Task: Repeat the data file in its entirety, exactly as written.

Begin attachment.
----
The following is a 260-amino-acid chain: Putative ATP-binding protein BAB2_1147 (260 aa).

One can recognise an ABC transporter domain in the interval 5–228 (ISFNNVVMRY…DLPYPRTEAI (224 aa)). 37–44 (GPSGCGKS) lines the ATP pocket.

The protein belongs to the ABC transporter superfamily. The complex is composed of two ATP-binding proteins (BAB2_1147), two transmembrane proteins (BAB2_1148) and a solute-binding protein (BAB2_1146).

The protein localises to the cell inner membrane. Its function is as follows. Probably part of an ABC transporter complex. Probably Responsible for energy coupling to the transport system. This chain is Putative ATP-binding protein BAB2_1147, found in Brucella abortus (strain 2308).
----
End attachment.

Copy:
The following is a 260-amino-acid chain: Putative ATP-binding protein BAB2_1147 (260 aa).

One can recognise an ABC transporter domain in the interval 5–228 (ISFNNVVMRY…DLPYPRTEAI (224 aa)). 37–44 (GPSGCGKS) lines the ATP pocket.

The protein belongs to the ABC transporter superfamily. The complex is composed of two ATP-binding proteins (BAB2_1147), two transmembrane proteins (BAB2_1148) and a solute-binding protein (BAB2_1146).

The protein localises to the cell inner membrane. Its function is as follows. Probably part of an ABC transporter complex. Probably Responsible for energy coupling to the transport system. This chain is Putative ATP-binding protein BAB2_1147, found in Brucella abortus (strain 2308).